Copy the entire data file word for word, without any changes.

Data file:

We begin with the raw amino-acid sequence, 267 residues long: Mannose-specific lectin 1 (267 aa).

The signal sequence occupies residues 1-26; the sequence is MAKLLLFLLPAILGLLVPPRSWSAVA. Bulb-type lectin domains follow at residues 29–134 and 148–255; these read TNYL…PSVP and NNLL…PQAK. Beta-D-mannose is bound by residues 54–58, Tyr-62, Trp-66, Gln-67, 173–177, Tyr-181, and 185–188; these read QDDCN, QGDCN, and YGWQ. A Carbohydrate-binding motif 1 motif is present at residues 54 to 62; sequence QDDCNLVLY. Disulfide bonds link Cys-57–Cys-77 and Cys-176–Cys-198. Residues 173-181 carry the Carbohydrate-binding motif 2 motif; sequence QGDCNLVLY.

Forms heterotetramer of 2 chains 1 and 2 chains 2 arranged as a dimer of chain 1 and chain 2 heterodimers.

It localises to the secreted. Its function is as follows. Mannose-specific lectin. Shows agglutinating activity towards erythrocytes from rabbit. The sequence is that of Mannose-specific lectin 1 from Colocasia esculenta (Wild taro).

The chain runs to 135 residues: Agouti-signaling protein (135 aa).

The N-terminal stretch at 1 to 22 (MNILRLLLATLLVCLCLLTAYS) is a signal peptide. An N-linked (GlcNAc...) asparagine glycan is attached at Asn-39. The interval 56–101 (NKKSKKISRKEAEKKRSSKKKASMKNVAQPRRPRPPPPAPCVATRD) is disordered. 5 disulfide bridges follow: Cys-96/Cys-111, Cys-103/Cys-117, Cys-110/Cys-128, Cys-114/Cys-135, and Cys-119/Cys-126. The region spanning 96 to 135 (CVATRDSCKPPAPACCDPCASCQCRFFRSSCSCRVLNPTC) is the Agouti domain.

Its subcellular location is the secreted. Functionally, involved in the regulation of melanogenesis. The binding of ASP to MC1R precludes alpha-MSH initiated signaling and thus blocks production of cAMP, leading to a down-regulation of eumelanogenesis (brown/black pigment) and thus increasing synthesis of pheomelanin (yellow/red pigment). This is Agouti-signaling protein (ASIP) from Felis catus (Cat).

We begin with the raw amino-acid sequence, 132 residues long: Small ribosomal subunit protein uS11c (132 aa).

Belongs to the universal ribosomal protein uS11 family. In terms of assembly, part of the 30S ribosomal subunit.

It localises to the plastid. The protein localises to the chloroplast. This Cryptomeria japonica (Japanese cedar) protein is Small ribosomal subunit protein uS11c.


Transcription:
We begin with the raw amino-acid sequence, 267 residues long: Mannose-specific lectin 1 (267 aa).

The signal sequence occupies residues 1-26; the sequence is MAKLLLFLLPAILGLLVPPRSWSAVA. Bulb-type lectin domains follow at residues 29–134 and 148–255; these read TNYL…PSVP and NNLL…PQAK. Beta-D-mannose is bound by residues 54–58, Tyr-62, Trp-66, Gln-67, 173–177, Tyr-181, and 185–188; these read QDDCN, QGDCN, and YGWQ. A Carbohydrate-binding motif 1 motif is present at residues 54 to 62; sequence QDDCNLVLY. Disulfide bonds link Cys-57–Cys-77 and Cys-176–Cys-198. Residues 173-181 carry the Carbohydrate-binding motif 2 motif; sequence QGDCNLVLY.

Forms heterotetramer of 2 chains 1 and 2 chains 2 arranged as a dimer of chain 1 and chain 2 heterodimers.

It localises to the secreted. Its function is as follows. Mannose-specific lectin. Shows agglutinating activity towards erythrocytes from rabbit. The sequence is that of Mannose-specific lectin 1 from Colocasia esculenta (Wild taro).

The chain runs to 135 residues: Agouti-signaling protein (135 aa).

The N-terminal stretch at 1 to 22 (MNILRLLLATLLVCLCLLTAYS) is a signal peptide. An N-linked (GlcNAc...) asparagine glycan is attached at Asn-39. The interval 56–101 (NKKSKKISRKEAEKKRSSKKKASMKNVAQPRRPRPPPPAPCVATRD) is disordered. 5 disulfide bridges follow: Cys-96/Cys-111, Cys-103/Cys-117, Cys-110/Cys-128, Cys-114/Cys-135, and Cys-119/Cys-126. The region spanning 96 to 135 (CVATRDSCKPPAPACCDPCASCQCRFFRSSCSCRVLNPTC) is the Agouti domain.

Its subcellular location is the secreted. Functionally, involved in the regulation of melanogenesis. The binding of ASP to MC1R precludes alpha-MSH initiated signaling and thus blocks production of cAMP, leading to a down-regulation of eumelanogenesis (brown/black pigment) and thus increasing synthesis of pheomelanin (yellow/red pigment). This is Agouti-signaling protein (ASIP) from Felis catus (Cat).

We begin with the raw amino-acid sequence, 132 residues long: Small ribosomal subunit protein uS11c (132 aa).

Belongs to the universal ribosomal protein uS11 family. In terms of assembly, part of the 30S ribosomal subunit.

It localises to the plastid. The protein localises to the chloroplast. This Cryptomeria japonica (Japanese cedar) protein is Small ribosomal subunit protein uS11c.